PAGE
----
Princess Diana died on August 31, 1997. Three million people showed up for Diana’s funeral on September 6, and it was broadcast around the world.
Do you remember who died the day before Diana’s funeral? It was Mother Teresa. How fitting that the world was so absorbed by the death and burial of a famous princess that they hardly noticed the passing of humble Teresa.
I think she would have wanted it that way. The world values fame and fortune, power and prestige. God values humility:
This is the one I esteem: he who is humble and contrite in spirit. (Isa 66:2)
Blessed are the poor in spirit. (Matt 5:3)
Whoever exalts himself will be humbled, and whoever humbles himself will be exalted. (Matt 23:12)
Paul once wrote the greatest description of humility ever:
Do nothing from rivalry or conceit, but in humility count others more significant than yourselves. Let each of you look not only to his own interests, but also to the interests of others.
Have this mind among yourselves, which is yours in Christ Jesus, who, though he was in the form of God, did not count equality with God a thing to be grasped, but made himself nothing, taking the form of a servant being born in the likeness of men. (Phil 2:3-7)
That entire passage is about humble service—given by Christ and expected of his followers. We are first served by him, then enabled to be humble servants of one another.
Consider the word grasped. Paul says Jesus didn’t cling to the palace of heaven. He didn’t use his identity as the Son of God to dodge the draft, to avoid the mission his Father had for him. He willingly left his Father’s side to come down to us: “Though he was rich, yet for your sakes he became poor, so that you through his poverty might become rich.” (2 Cor 8:9)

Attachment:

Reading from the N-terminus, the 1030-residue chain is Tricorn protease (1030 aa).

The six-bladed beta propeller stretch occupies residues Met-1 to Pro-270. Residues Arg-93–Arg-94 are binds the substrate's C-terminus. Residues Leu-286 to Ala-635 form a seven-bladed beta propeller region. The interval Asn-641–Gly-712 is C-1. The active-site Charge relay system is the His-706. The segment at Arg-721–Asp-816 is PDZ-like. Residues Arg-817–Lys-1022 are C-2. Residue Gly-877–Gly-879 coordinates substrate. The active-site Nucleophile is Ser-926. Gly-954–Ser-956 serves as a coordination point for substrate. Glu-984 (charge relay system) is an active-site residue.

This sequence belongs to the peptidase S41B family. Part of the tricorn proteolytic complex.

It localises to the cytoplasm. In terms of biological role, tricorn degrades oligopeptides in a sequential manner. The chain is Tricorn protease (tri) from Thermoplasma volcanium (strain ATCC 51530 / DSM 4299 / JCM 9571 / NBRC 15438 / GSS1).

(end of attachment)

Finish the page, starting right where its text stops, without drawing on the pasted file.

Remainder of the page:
Jesus also humbled himself by never using his divine power for selfish gain. Satan tempted him to make stone into bread after 40 days of fasting, but Jesus refused. When he was on the cross and could have called legions of angels to rescue him, he would not use his divine power to save himself.
It is on the cross that Christ’s humility was most gloriously displayed. For your sake he endured shame and ridicule:
I am a worm and not a man, scorned by men and despised by the people. All who see me mock me; they hurl insults, shaking their heads. (Ps 22:6-7)
He became human in order to die this shameful death. From the moment he was born, Jesus was living on death row. He didn’t want to die, he begged his Father to find another way. But because there was no other way for the covenant to be fulfilled, Jesus humbly submitted to his Father’s will:
He was oppressed and afflicted, yet he did not open his mouth; he was led like a lamb to the slaughter, and as a sheep before her shearers is silent, so he did not open his mouth. (Isa 53:7)
In Jesus, all the fullness of deity lives in a humble human body. He had to be both human and divine, you know—so he could take your sin with him into death, and take your soul with him to heaven.
The world needs to hear about this God! No other religion on earth worships a humble, suffering Savior. The world needs to see his humility at work—in us.
Mother Teresa was voted the “Most Admired Person of the Century” in 1999. I think it was the combination of humility, love, and service that draws us to her—and to Jesus. Teresa said:
Jesus went about doing good. And we are trying to imitate him now because I believe that God loves the world through us. Just as he sent Jesus to be his love, his presence in the world, so today he is sending us.
May I encourage you today to worship the humble Savior who has freely given you love unimaginable and life eternal? And will you ask him to fuel your own humble service to those around you? The world doesn’t understand true humility, or amazing grace. Show them some! And then tell them about Jesus who is the source.